Detainees Test Positive COVID-19, ICE’s Next Steps Unclear

Questions from congressman’s office result in few answers from ICE

More than 60,000 current and former detainees of the Aurora ICE Processing Center won class certification at the 10th Circuit Court of Appeals earlier this month. / LAW WEEK FILE

U.S. Immigration and Customs Enforcement confirmed last week that two people in its custody at the Aurora immigrant detention center have tested positive for COVID-19, the first two cases of coronavirus among detainees at the facility.

The positive cases at the Aurora facility are just two of the over 1,200 cases confirmed by ICE among detainees nationwide. 

In the May 20 ICE Aurora Contract Detention Center Accountability Report, two detainees had tested positive, and two ICE personnel in the facility were “confirmed COVID-19 tested positive.” There were also five GEO staff members at the facility confirmed positive for COVID-19.

An ICE employee who tested positive for the virus last worked at the facility on May 17, according to the report, which is available from Rep. Jason Crow’s website. 

The report mentions that Crow’s office inquired about whether the second detainee had interaction with other detainees, however, “ICE staff did not provide responses to this question at the time of the posting of this report.”

Any detainee who displays symptoms is isolated and tested “if medical determines there is a need,” according to the report. Those in isolation “should have” access to counsel via telephone or tablet, “like any other detainee in the facility.”

Conditions within the facility have been “all over the place” during COVID, said Ana Rodríguez, Community Organizer with Colorado People’s Alliance. She said oneinconsistency is in detainees’ access to masks. At first, the detainees did not receive masks, but around a month ago, they were being given masks, she said. Most receive the masks on Monday, Wednesday and Friday, and are allowed to keep them until the next mask delivery. These masks are surgical masks, which rip easily, and are not designed for multiple use, she added.

In mid-March, COPA began pushing for the release of detainees who were at risk of contracting COVID-19, and a letter was sent to the ICE field director on March 19 to release detainees at the facility, she said. Approximately 1,000 people signed the letter, including several state elected officials and Aurora and Denver city council members.

“The results of that effort, we were one of the first centers to see releases through humanitarian parole,” Rodríguez said, which COPA attributes to the pressure from the community.

Rodríguez cited several other concerns within the facility that have either been addressed after COPA or community members voiced their concerns. She said in one of the pods, detainees were not receiving clean towels, cleaning supplies or paper towels for days at a time. That was an issue COPA flagged to congressmen and was resolved, Rodríguez said. In spite of calls for social distancing, the facility was not spreading the detained out across the facility, Rodríguez said.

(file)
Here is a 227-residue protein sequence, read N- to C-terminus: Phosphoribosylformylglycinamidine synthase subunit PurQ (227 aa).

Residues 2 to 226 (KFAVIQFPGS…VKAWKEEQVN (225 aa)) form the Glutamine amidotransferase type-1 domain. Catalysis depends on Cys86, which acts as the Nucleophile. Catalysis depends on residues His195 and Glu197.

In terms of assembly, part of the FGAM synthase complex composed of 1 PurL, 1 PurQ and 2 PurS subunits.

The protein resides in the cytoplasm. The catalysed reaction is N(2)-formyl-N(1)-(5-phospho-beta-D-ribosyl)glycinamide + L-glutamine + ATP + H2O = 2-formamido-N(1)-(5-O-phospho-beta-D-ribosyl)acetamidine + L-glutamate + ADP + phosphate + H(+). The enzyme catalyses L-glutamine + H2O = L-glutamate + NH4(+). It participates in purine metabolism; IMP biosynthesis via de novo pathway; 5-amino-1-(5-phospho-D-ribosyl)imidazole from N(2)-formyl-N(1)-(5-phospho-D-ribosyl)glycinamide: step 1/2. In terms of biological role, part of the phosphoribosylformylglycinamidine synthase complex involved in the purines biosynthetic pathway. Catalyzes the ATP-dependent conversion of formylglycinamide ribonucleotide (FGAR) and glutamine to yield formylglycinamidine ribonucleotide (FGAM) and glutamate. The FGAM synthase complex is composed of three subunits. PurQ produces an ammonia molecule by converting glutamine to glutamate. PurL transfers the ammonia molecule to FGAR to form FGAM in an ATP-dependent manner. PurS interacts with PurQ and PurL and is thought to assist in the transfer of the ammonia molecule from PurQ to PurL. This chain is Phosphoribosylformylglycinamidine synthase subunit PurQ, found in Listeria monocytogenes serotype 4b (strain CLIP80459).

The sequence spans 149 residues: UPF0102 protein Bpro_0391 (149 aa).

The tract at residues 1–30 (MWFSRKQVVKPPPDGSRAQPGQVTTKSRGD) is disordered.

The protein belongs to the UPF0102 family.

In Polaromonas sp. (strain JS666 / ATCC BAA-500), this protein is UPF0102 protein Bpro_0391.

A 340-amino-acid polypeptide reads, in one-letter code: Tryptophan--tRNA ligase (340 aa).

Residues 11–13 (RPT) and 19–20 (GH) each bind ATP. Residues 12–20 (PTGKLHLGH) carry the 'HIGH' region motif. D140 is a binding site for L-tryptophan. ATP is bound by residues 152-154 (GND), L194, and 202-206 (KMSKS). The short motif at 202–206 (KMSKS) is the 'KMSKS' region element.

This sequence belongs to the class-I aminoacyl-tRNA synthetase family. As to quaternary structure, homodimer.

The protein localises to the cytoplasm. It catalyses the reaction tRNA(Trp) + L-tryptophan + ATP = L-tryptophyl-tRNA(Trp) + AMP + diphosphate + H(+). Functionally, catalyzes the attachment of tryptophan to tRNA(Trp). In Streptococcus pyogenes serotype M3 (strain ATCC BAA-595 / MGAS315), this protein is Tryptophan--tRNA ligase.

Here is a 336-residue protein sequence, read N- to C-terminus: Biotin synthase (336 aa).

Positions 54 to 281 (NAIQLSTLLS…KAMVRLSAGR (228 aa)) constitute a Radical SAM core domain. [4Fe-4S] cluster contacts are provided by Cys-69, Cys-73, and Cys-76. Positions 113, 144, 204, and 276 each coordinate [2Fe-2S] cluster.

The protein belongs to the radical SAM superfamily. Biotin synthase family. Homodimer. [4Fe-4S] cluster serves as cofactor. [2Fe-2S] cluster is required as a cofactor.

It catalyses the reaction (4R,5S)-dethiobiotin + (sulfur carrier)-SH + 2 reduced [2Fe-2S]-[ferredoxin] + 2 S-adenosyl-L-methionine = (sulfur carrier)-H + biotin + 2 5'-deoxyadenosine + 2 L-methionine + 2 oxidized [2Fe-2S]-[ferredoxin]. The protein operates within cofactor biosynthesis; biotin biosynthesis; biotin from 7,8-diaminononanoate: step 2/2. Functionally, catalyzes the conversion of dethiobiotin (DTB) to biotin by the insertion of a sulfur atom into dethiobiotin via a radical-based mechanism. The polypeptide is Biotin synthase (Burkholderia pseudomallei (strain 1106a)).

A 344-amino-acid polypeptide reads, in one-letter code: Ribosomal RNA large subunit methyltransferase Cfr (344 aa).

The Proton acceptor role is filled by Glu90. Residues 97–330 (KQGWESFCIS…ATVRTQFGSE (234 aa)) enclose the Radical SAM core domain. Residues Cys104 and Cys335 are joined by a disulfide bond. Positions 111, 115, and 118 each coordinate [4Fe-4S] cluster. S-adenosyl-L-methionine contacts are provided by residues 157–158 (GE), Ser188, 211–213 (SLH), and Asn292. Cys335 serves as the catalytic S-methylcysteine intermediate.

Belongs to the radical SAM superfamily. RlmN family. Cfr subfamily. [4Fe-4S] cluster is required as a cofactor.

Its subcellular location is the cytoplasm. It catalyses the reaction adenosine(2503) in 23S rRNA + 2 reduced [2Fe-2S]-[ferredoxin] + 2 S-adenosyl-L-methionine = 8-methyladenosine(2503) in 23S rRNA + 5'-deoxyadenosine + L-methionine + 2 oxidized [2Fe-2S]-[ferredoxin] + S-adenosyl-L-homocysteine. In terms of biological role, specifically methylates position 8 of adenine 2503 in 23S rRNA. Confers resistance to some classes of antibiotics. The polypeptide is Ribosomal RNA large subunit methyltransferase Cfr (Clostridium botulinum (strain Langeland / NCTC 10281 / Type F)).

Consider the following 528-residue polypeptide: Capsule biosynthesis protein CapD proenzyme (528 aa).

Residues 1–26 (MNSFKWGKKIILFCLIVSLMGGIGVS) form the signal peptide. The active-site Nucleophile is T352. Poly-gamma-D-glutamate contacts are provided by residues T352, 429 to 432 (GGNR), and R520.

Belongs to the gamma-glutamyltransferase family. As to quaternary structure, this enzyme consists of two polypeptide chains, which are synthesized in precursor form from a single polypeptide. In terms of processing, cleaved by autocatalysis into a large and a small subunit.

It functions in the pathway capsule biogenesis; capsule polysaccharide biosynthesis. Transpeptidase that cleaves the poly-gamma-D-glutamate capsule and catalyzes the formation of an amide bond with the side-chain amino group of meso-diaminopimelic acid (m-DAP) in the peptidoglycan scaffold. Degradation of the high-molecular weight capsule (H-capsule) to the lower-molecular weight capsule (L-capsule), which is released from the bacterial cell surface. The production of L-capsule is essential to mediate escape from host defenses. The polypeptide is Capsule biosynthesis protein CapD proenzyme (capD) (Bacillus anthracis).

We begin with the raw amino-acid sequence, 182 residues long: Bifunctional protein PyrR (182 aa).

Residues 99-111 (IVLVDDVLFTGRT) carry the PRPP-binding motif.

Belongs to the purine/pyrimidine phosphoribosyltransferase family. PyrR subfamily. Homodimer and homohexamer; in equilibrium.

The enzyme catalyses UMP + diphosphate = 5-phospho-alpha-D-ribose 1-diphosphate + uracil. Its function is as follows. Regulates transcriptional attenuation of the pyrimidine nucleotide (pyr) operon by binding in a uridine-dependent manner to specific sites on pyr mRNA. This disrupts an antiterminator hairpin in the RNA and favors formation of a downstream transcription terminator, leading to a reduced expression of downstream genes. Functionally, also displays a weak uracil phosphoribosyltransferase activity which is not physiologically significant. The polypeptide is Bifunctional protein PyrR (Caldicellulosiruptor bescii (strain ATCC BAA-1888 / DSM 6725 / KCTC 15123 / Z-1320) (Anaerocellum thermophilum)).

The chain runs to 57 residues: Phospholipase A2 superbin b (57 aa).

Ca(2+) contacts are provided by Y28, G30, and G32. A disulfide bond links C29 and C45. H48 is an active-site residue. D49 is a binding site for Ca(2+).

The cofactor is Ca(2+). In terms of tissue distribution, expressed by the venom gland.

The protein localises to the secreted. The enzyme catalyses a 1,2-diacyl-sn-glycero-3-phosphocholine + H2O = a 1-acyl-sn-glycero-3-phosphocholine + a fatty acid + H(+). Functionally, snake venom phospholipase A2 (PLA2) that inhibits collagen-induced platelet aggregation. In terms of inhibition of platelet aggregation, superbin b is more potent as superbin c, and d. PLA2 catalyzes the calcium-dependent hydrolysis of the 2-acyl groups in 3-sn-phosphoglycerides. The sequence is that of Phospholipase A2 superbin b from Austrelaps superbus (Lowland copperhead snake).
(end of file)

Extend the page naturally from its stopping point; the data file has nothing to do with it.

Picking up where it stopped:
COPA also began pushing for ICE to use “every” unit in the Aurora facility, Rodríguez said. The facility has a capacity of approximately 1,500 people, but Rodríguez believed there were approximately only 600 people actually in the facility, and in many cases, only certain cells were being used and at full capacity. In those weeks, pressure began for spreading people across the facility and ICE did cut the capacity of cells in half, Rodríguez said. 

“But it seems that since the states reopened, they started getting more relaxed on the procedures once again,” Rodríguez said. Over the past weeks, as the state began to reopen, COPA started receiving calls from detainees telling them that new detainees were being admitted to the facility, and cells returned to their maximum capacity, she added.

Crow’s office asked a series of follow-up questions, which covered topics such as the number of detainees per cell in the main building, changes in practices subsequent to the “shift” to safer-at-home guidelines, if other detainees would be tested due to the positive cases, the cancellation/postponement of court hearings due to video equipment challenges and phones in living quarters not working properly.

“ICE staff did not provide responses to any of the follow up questions at the time of posting of this report,” the report states.

On March 22, a couple dozen individuals, practicing social distancing, rallied on the sidewalk at the Aurora facility. Others were in their vehicles acting as a caravan, honking and making noise around the facility. This effort was made by human rights groups and families of detainees to demand the release of detainees after the two confirmed cases, according to a COPA press release. 

Currently, COPA is supporting the work of community organizations working with impacted families, Rodríguez said. Since May 23, some people have been camping outside of the facility in Aurora — and plan to stay on the premises until detainees are released — and nightly vigils are being hosted at 8 p.m. COPA plans to support these efforts, she said.

COPA is also working on a piece of state legislation that would bring immigrant detention centers, including GEO and minor immigration detention centers, under state jurisdiction for inspection purposes, Rodríguez said. This item was not introduced before the adjournment of the state legislature due to COVID-19, but with sponsors including Majority Leader Alec Garnett, Rodríguez is hopeful it will be introduced in the next few days.

ICE did not respond to requests for comment by the time of publishing this article.

—Avery Martinez

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